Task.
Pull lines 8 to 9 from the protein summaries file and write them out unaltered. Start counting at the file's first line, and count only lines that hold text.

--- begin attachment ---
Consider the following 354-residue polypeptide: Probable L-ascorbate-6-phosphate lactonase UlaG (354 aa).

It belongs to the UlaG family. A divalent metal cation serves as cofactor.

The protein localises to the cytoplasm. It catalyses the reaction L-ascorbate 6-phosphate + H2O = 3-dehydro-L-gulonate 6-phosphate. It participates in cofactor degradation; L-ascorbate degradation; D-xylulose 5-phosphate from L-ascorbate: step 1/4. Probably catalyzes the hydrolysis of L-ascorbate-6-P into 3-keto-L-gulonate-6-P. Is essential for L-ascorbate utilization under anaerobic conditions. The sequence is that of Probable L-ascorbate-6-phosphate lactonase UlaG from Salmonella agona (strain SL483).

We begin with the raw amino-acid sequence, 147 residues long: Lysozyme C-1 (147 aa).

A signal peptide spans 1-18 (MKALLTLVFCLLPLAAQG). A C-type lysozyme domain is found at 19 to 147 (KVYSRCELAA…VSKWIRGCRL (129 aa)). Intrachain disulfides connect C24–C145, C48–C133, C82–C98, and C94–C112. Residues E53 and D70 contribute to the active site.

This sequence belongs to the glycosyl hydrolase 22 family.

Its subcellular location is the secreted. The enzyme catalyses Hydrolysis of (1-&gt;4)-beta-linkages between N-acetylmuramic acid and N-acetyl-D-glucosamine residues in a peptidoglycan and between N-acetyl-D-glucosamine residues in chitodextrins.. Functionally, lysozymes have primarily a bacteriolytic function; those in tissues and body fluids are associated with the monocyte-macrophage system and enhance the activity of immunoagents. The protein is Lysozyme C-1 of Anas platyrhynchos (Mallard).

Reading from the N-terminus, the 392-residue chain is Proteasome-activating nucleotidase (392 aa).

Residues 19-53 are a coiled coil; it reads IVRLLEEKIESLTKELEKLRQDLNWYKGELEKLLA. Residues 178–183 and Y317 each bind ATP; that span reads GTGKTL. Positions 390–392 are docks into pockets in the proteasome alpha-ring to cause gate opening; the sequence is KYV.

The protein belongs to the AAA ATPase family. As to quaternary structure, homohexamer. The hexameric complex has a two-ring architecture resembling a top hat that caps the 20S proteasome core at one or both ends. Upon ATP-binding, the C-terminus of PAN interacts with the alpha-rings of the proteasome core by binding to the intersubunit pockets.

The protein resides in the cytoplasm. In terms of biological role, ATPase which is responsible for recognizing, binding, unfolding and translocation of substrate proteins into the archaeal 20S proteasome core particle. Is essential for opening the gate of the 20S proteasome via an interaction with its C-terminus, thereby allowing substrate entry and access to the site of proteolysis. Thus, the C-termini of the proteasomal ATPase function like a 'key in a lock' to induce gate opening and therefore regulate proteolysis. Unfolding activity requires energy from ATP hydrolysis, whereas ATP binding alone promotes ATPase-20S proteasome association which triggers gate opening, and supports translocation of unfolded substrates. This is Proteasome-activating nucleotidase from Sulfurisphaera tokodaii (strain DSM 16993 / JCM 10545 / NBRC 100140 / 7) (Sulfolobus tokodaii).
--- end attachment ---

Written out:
Reading from the N-terminus, the 392-residue chain is Proteasome-activating nucleotidase (392 aa).

Residues 19-53 are a coiled coil; it reads IVRLLEEKIESLTKELEKLRQDLNWYKGELEKLLA. Residues 178–183 and Y317 each bind ATP; that span reads GTGKTL. Positions 390–392 are docks into pockets in the proteasome alpha-ring to cause gate opening; the sequence is KYV.